This trick uses the mark’s good nature and willingness to fit in with the locals to the shyster’s advantage. A group of shirtless men will offer a place to sit and knock back some warm beer with ice. They’ll invite the hapless barang to help themselves to a bit of dried fish, and clink glasses with a hearty ‘Chol moi!’ every 5 seconds. But, as soon as the 24 case of Klang has been imbibed by the drinking buddies, things turn nasty as they badger you to ‘Tin kay moi tiet?’, which is the local parlance for ‘White devil. You buy us more beer, or we’ll kick your fucking head in’, costing the target anything from $10 upwards.
Quality beer is readily available in expat bars for as little as $1.50 a glass, and with this small surcharge it’s guaranteed that no poverty stricken locals will be able to afford more than a peek through the window.
4. Bill padding.
Sadly many Cambodian drinking holes are not staffed with friendly Ted Danson/Kirstie Alley types like in Cheers. Instead, when the bill comes the unsuspecting customer is hit with a bill for 18 triple vodka Red Bulls and 6 Angkor drafts, when they clearly remember only ordering and drinking 13 triple vodka Red Bulls and 4 Angkor drafts. Sadly the only way out of this situation is to pay up and warn others later, or flay your arms around like a madman, shout obscenities and threaten to set fire to motorbikes until the police come.
Top tip: Principles will cost hundreds of dollars.
5. The marriage scam.
It’s a common enough situation. Boy meets beautiful dusky skinned maiden and falls head over heels in lust. After a week or so she suggests that you should take a trip to her village to meet her family. She will ask for a few hundred dollars to make the visit a success. After a 6 hour bus journey to Kompong somewhere, the hapless beau will be greeted by a peasant army, forced into pink pantaloons and have his photo taken several thousand times. After a reasonably lavish feast the sweetheart will announce in broken English that this was the engagement party, the wedding will be in 4 months (because her fortune telling uncle foresees this date as auspicious) and you’d better come up with 10 grand pronto.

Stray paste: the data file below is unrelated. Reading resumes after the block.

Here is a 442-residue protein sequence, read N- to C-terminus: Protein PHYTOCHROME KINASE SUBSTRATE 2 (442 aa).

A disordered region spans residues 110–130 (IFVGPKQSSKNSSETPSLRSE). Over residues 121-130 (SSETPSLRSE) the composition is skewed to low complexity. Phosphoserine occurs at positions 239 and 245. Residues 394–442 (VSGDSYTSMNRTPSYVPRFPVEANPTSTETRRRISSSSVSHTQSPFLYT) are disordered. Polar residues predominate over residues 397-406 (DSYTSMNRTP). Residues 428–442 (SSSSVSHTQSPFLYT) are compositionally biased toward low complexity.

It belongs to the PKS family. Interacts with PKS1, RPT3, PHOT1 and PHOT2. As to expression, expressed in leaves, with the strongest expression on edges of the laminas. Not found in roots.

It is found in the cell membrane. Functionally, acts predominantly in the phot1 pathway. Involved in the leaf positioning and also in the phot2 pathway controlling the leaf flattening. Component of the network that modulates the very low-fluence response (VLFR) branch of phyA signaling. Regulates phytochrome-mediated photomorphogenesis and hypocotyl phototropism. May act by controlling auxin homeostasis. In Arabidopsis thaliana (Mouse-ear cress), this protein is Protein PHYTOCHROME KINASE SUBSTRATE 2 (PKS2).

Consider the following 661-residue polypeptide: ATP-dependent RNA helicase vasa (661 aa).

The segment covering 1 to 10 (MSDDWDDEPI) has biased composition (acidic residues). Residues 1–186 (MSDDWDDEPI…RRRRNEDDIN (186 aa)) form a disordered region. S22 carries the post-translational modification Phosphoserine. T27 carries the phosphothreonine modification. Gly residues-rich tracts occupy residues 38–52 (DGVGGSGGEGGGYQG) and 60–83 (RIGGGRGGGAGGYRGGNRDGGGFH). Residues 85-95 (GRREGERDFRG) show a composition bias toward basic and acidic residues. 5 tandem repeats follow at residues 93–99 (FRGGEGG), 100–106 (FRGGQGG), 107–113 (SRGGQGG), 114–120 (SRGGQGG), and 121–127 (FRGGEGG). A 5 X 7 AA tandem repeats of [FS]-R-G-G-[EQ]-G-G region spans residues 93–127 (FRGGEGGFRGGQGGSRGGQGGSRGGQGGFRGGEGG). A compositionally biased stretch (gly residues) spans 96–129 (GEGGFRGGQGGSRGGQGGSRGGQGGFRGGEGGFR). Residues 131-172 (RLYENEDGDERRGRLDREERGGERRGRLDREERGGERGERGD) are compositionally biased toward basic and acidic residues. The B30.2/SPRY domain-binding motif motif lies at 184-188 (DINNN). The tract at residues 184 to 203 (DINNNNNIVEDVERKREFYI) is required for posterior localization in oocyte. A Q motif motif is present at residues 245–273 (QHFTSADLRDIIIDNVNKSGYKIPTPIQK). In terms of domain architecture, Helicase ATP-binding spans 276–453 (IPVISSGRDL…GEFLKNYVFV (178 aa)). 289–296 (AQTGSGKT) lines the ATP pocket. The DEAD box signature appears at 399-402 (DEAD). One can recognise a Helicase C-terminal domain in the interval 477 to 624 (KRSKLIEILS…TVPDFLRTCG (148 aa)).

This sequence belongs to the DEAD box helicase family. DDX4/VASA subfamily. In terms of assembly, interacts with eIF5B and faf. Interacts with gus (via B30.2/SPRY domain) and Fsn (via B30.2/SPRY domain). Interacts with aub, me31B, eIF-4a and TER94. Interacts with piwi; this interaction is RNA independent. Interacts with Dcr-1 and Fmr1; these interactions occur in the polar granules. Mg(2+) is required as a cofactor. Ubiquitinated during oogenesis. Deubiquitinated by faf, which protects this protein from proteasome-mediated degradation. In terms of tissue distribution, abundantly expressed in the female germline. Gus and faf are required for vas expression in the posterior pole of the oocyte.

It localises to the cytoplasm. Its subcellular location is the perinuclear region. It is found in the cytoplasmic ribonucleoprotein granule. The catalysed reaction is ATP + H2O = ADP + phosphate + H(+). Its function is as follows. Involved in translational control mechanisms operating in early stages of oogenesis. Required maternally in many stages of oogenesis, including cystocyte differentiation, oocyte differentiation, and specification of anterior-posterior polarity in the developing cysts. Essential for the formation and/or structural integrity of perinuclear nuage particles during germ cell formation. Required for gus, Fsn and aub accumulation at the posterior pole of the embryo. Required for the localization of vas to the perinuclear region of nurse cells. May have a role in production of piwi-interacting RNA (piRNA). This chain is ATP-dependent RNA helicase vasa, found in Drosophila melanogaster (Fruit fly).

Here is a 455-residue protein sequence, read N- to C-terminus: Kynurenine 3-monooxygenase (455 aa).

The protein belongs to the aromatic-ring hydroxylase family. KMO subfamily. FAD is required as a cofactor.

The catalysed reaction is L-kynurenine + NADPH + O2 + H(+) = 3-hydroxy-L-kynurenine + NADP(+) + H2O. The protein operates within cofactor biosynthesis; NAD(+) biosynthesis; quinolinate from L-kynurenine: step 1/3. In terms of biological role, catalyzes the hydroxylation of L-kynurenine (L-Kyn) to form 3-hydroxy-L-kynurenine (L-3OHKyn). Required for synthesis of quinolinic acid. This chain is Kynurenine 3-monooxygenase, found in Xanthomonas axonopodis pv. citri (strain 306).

Top tip: Lie. Feign terminal cancer, a family emergency in Cuba, explain you’ve suddenly come to terms with your true sexuality, anything. Then run. Run as fast and as far as possible.
6. The Khmer card con.
Whilst the Filipinos have the baddest rep for swindling with a rigged deck, countryside Cambodians can be equally as shady. Normally someone with half decent English proficiency will invite you to play and show you the rules. With stakes as high as 1000r a time, they will ‘help’ you by muttering some unintelligible words, seizing your hand and throw down random cards with aplomb. You’ll win each time and be several thousand Riel the richer, until your new buddy thinks it’s time for him to be dealt back into the game. Then, the rules seem to change and every card you play is wrong, everyone laughs at you as they slam down the queens and you lose all the winnings and a few thousand more on top.
Top tip: Take the money won with the help, say thank you and leave the gamblers to their game.
7. The Massage scam.
As fellow sufferers of lumbago and rheumatoid arthritis know, there’s nothing like a good professional rub down by a registered masseuse to get one feeling good and limber. Luckily, in Cambodia every third building after a phone shop is a massage parlour, offering a quality massage for as little as 10,000KHR. However, like many other so-called businesses in Scambodia, such places can be nefarious enterprises, hell-bent on getting money for nothing.
After a particularly painful bout of back pain, I visited one such place on Hanoi Road, which was luckily still open at midnight. After being shown to a squalid room and told to lie down on a filthy mattress, the girl proceeded to ignore the area giving me jip and gave a half-hearted attempt to massage my back and shoulders. 10 minutes later she flipped me over and began to stroke my Tommy Todger, releasing her hands off it long enough to show 10 fingers and whisper ‘Dop dollar’.
Keen to see if this place was just a one off bad egg, I spent the next 12 days going to other establishments to find out whether this scam was common. Sadly it is, and although the lower spine flair ups are still crippling me, my nuts are as empty as Boueng Kak Lake and I later required a shot of penicillin to my buttocks.
Top tip: Take extra caution in Siem Reap, as up there these tricky minxes often work in pairs. And don’t tell your spouse.
All in all Cambodia is a safe place to visit and live, but it’s best to use due diligence in any situation, listen to advice from those who have seen the tricks and scams firsthand and always use common sense in any strange or potentially dangerous situation. Safety first, people and try not to venture out of BBK1 after sundown.